Many jaws had dropped in awe when the Karachi Education Initiative (KEI) unveiled the names of its board members a few years ago.
Being the sponsoring and fund-raising entity of the Karachi School for Business and Leadership (KSBL) – one of the most expensive business schools in the country – KEI brought some of the biggest Pakistani corporate tycoons on its board of directors amidst much fanfare.
Representation of business leaders like Hussain Dawood, Aqeel Karim Dhedhi, Arif Habib, Bank Alfalah CEO Atif Bajwa, JS Group’s Munawar Siddiqui, Lucky Cement CEO Muhammad Ali Tabba and A F Ferguson Partner Syed Shabbar Zaidi on the KEI board inspired aspiring students and their parents with confidence about the upcoming business school.
But one drawback of having such a board is that its members simply do not have the time to attend board meetings to fulfil regulatory requirements. Well into the 11th month of its current financial year already, the KEI board of directors has yet to conduct its annual meeting to approve financial accounts for the last year that ended on June 30, 2014, official records show.
The regulatory framework requires that a not-for-profit entity registered under Section 42 of the Companies Ordinance should hold its board meeting in 120 days of the conclusion of its financial year. This should be followed by an annual general meeting and submission of audited financial accounts to the Securities and Exchange Commission of Pakistan (SECP).
More than six months past the deadline, KEI has still not submitted its financial accounts to the regulator because its board members are apparently too busy. “The directors of KEI are renowned and busy personalities… Gathering them under one roof for a board meeting is a difficult task,” a spokesman for KEI said in a statement emailed to The Banker Pakistan.
A two-year, regular MBA degree at KSBL costs almost Rs1.5 million in case the student does not receive any scholarship/financial aid. The first batch of MBAs graduated from KSBL in May 2014. Around 100 students are currently enrolled in KSBL’s regular MBA programme, according to its spokesman. This number does not include students who are enrolled in executive education and executive MBA programmes at KSBL.
Taking note of the unusual delay in meeting the regulatory requirements, SECP’s deputy registrar sent a letter to the CEO of KEI on January 7. The SECP directed the KEI CEO to file “all overdue statutory returns/audited accounts within one week from the date of this notice, failing which the licence of the company will be revoked”.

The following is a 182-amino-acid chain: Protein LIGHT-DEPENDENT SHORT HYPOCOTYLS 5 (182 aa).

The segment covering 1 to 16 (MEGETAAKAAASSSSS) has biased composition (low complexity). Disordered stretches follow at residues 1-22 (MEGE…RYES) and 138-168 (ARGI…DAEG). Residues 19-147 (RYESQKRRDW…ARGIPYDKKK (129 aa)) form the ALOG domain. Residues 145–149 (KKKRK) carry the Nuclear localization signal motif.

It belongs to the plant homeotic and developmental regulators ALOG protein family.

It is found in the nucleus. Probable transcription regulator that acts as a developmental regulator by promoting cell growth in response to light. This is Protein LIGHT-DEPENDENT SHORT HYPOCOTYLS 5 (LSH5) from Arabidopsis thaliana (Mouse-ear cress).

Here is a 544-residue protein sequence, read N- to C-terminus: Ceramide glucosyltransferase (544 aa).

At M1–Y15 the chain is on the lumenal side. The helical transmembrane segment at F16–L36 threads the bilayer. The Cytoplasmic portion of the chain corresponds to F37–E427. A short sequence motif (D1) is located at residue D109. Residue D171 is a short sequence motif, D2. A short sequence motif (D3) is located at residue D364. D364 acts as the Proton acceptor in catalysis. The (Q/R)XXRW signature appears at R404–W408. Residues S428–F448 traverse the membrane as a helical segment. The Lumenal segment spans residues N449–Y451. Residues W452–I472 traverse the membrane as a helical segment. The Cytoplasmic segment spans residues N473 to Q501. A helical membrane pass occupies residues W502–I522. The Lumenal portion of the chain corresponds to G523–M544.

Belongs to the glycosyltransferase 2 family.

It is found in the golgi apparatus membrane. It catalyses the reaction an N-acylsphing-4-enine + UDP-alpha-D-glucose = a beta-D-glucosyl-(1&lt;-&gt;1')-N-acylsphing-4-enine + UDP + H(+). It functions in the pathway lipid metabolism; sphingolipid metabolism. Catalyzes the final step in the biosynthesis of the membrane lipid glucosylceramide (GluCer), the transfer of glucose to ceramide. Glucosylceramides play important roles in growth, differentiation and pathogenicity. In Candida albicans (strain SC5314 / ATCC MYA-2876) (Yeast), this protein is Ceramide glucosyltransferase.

The KEI spokesman says it never received any letter from the SECP regarding the revocation of its licence.
A copy of the SECP letter warning about its licence revocation is available with The Banker Pakistan. According to the SECP spokesman, the January 7 letter was ‘duly approved’ and sent to KEI ‘in compliance with Serial No 3 (ii) of Head Office Instruction No 1 of 2015.’
“We have requested the SECP for directions to hold an annual general meeting and a fee was filed along with the application. We are waiting for the instructions from the SECP,” the KEI spokesman said, adding that the KEI management is “cognisant of the fact that there has been a delay.”
A review of KEI’s latest audited statements show the organisation underwent financial deterioration in 2012-13 over the preceding financial year. The company’s balance sheet shrank almost 9% with the value of total assets clocking up at Rs210.8 million at the end of 2012-13.
The year-on-year decline in the company’s funds, including general and specific funds, was more pronounced.
From Rs210.3 million a year ago, the company’s funds were worth Rs60.1 million on June 30, 2013, which reflects a plunge of 71.4% in a year. Similarly, the income and expenditure account of KEI shows the company’s deficit widened over 55% in 2012-13 to Rs154.5 million.
“Since the current donations are not sufficient to meet the school’s expenditures, the funds are showing a gradual depletion. The directors have pledged to support the school,” the KEI spokesman said.
He added that members and directors of the school are well aware of its administrative and financial affairs.